Also on Wednesday, the Senate adopted Senate Resolution 228, legislation to establish a Task Force on Global Education. The task force will analyze global education in our K-12 schools, colleges and universities, and make recommendations to ensure Pennsylvania students graduate ready to compete in the global economy.
Measure Supporting Use of Slag Metal Byproduct Sent to Governor
Legislation I co-sponsored to encourage the use of sustainable and environmentally safe slag material received final legislative approval Wednesday and was sent to the governor for enactment into law.
Slag is generally used to remove waste in metal smelting, but can also serve other purposes, such as assisting in the temperature control of the smelting, and minimizing any re-oxidation during the production of solid metal.
However, steel slag is currently classified as “waste” under state law, which means manufacturers must pursue a special classification or obtain a state permit. Senate Bill 497 eliminates the waste designation for slag when it is sold as a commodity and is not a discarded material.
Two additional bills were sent to the governor this week.
Senate Bill 542 permits pharmacists to dispense emergency prescription refills for uncontrolled substances for up to 30 days, with restrictions.
House Bill 1608 renames a Huntingdon County bridge.
The Senate Appropriations Committee approved two bills on Monday.
Senate Bill 373 allows patients to authorize payment of insurance benefits directly to dental service providers.
Senate Bill 851 clarifies ownership of properties that are in the delinquent tax sale process.
Labor & Industry
The Senate Labor and Industry Committee approved two bills on Tuesday.
Senate Bill 963 addresses a recent Pennsylvania Supreme Court decision related to workers’ compensation.
House Bill 1001 requires state licensure for home inspectors.
Following the action of bills, the committee approved the nomination of Gerald Oleksiak to serve as the next Secretary of the Pennsylvania Department of Labor and Industry.
The Senate Local Government Committee approved several bills Tuesday.
Bills allowing for municipal purchase of used personal property from volunteer emergency service organizations without bid:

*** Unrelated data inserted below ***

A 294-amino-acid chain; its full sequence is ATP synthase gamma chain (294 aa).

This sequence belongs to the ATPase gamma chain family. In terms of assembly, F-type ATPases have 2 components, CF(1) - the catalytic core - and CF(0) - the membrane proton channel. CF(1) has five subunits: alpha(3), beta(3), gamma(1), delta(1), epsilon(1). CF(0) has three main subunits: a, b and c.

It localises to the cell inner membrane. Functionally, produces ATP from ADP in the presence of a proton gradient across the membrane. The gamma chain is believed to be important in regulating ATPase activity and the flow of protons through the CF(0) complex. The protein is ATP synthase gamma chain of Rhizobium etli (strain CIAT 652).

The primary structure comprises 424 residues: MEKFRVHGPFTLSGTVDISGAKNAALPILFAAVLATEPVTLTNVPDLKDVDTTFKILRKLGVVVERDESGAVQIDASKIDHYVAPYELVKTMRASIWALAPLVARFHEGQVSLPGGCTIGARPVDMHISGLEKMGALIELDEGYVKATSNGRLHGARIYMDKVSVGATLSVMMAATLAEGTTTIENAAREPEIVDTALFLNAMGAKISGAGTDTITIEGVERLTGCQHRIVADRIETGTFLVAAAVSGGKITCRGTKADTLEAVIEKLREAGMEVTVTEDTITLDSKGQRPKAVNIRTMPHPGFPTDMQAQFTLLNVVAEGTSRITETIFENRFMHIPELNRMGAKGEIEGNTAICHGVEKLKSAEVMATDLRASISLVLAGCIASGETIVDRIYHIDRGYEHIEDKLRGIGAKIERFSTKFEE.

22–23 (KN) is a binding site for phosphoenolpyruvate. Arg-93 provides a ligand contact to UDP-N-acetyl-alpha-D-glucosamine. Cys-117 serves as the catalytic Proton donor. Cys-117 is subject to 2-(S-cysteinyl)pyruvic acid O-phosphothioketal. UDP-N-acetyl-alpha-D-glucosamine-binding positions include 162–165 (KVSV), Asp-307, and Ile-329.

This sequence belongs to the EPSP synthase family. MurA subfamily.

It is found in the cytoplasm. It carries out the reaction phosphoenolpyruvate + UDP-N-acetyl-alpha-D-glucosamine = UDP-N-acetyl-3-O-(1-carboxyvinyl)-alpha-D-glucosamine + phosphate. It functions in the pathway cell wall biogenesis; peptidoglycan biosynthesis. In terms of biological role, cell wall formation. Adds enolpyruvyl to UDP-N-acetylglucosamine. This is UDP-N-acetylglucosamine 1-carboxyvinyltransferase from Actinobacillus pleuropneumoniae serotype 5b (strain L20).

Bills increasing the dollar threshold for needing to advertise the sale of municipal personal property:
Senate Bill 950 authorizes county commissioners, by resolution, to implement a Voluntary Real Estate Sales Verification Form Pilot Program
House Bill 99 allows boroughs to issue contracts during an emergency without advertising, bidding or price quotations and requires council to disclose the reasons at its next public hearing. Also adds electricity to existing list of utility services for boroughs not subject to advertising, bidding or price quotations
House Bill 1034 provides additional procedures for the collection of monies by municipal authorities
The committee held a joint public hearing Monday with the House Local Government Committee on the state of municipal pensions in Pennsylvania, and legislation to address underfunded local pensions. The committees heard from representatives of PA municipalities, as well as police and firefighters who would be affected by changes in municipal pensions.
The Senate Transportation Committee approved four bills on Wednesday.
Senate Bill 880 allows 102-inch wide trailers on Pennsylvania highways.
Senate Bill 1002 renames a bridge.
Senate Bill 1015 adds “Special Emergency Response Team” to the definition of emergency service responders and emergency vehicles in state law.
Senate Bill 1024 increases the distracted driving fine from $50 to $100 in an active work zone or on a highway safety corridor.
Veterans Affairs & Emergency Preparedness
On Monday, the Senate Veterans Affairs and Emergency Preparedness Committee held a public hearing on Senate Bill 1019, a rewrite of the state Emergency Management Code. Hearing Video & Written Testimony
On Wednesday, the committee held a joint public hearing with the House Veterans Affairs and Emergency Preparedness Committee on issues facing Pennsylvania veterans. Hearing Video & Written Testimony
The Senate returns to voting session Monday at 1 p.m. You can watch session live at PASenateGOP.com.
Twitter and Facebook I post regular updates on legislative action, committee developments, useful state-related information, happenings in the 24th Senatorial District and more on Twitter @SenatorMensch and on my Facebook page.
If you find this e-newsletter
useful, I invite you to visit my website
www.senatormensch.com for more information about your state government.
Red Hill Office
Lansdale District Office
If you do not wish to receive this email, click here to unsubscribe.
2018 © Senate of Pennsylvania